Protein and heart health
heartfoundation.org.au|Helpline 13 11 12

Protein and heart health

What are the best sources of protein when it come to your heart health

Key takeaways

  • Healthy protein foods impact your risk of heart disease in different ways 
  • Legumes (e.g. chickpeas, beans and lentils), and fish or seafood are the most beneficial sources of protein 
  • Eggs and poultry do not impact your risk of heart disease 
  • Red meat should be limited to less than 350g (1-3 meals) a week 
  • Processed meat can increase your risk of heart disease and should be avoided. 
3 min read

Protein is a macronutrient made up of amino acids that is essential to repairing and building bones and muscles in the body, energy and your heart. Healthy proteins from animal and plants can be included as part of a balanced diet. Opting for healthier proteins can help minimise your risk of heart disease.

Sources of healthy protein  

When choosing protein foods, include a variety of sources. Protein can be plant or animal based. They all provide different nutrients for your body. Each source of protein can have a beneficial, neutral or potentially harmful effect on your heart health and risk of heart disease. 

Legumes

Legumes (also known as pulses), are plant-based sources of protein. Legumes are great source of protein for vegans and vegetarians but can benefit everyone.  

Legumes include:  

  • All types of beans 
  • Chickpeas  
  • Lentils 
  • Split peas 
  • Soybeans 

Legumes contain soluble fibre, micro-nutrients, healthy fats and have a low glycaemic index (GI). These nutrients are linked to lower total cholesterol levels, which can help lower your risk of heart disease.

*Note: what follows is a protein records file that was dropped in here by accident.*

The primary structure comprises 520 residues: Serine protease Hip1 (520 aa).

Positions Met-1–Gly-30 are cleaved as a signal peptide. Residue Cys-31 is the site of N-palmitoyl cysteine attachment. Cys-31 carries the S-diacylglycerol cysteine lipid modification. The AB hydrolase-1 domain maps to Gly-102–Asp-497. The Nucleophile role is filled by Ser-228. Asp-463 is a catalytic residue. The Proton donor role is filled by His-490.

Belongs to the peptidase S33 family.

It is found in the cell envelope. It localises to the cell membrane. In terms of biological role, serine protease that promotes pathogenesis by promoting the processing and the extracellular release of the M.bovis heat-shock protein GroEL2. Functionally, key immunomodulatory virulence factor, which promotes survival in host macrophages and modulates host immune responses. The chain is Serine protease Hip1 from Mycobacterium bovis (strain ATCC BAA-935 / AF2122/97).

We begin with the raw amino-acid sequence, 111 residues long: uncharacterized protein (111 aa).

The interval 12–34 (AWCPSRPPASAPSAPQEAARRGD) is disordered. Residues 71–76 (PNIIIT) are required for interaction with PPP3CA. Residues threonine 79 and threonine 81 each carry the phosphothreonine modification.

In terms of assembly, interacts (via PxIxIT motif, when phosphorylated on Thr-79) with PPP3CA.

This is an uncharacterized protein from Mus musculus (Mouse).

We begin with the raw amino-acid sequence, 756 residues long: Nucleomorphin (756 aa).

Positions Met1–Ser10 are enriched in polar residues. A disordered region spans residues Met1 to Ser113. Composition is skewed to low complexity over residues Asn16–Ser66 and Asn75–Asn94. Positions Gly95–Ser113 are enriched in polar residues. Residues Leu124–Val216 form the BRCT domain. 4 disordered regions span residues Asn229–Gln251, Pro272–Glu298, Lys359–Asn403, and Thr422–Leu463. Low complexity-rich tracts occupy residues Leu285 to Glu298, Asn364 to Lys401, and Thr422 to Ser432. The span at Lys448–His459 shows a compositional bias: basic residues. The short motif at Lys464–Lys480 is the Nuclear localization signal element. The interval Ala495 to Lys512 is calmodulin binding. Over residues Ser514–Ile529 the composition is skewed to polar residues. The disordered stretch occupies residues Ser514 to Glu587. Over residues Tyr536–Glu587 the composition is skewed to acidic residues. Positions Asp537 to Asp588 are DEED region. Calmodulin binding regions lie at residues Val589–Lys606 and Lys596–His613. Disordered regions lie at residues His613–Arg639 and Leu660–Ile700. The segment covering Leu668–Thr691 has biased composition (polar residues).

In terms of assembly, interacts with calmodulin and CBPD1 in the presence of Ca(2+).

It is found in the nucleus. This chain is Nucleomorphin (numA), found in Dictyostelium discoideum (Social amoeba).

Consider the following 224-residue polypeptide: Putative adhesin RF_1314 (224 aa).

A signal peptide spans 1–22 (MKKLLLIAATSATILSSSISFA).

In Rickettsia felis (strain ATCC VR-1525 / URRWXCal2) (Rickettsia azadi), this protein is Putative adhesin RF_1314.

How you can eat more legumes 

Legumes come either dried (uncooked) or tinned. When buying tinned options, make sure they contain no added salt.  

Here are some ways to include more legumes in your diet:   

  • Add legumes to soups and salads 
  • Eat roasted chickpeas as a snack on-the-go  
  • Serve hummus with vegetable sticks as a snack   
  • Substitute mince with lentils or chickpeas in homemade burger patties 

Serving size:  

1 cup (150g) of cooked or tinned beans, peas or lentils

 


Fish and seafood 

Eating more fish has been consistently associated with lower rates of heart disease and stroke, aim for 2-3 serves per week. Fish and seafood are great sources of protein that are low in saturated fat and rich in omega-3 fats, which are good for the heart. Since our bodies can’t produce omega-3 naturally, we need to eat foods that contain it. Oily fish is one of the best dietary sources of omega-3. 

Good sources of fish and seafood include: 

  • Whiting 
  • Trout  
  • Basa  
  • Prawns 
  • Oysters  
  • Scallops  
  • Calamari  
  • Crab  
  • Mussels 

Good sources of oily fish with the highest levels of omega-3 include:  

  • Salmon
  • Tuna
  • Sardines (fresh or tinned)
  • Mackerel (fresh or tinned)  

How to eat more fish and seafood

Frozen seafood can be a cheaper and more convenient choice. When buying tinned seafood, be mindful of salt and other ingredients in flavoured tinned fish for opt for unflavoured. 

  • Add unflavoured tinned tuna or salmon as a sandwich filler or to top a healthy salad  
  • Enjoy baked or steamed fish parcels as a delicious and simple dinner option  
  • Add seafood marinara mixes to stir-fries and pasta dishes 
  • Grab a tin of tuna or salmon for on the go.  

Serving size: 

  • 150g of fresh fish (the size of your hand)
  • 100g of unflavoured tinned fish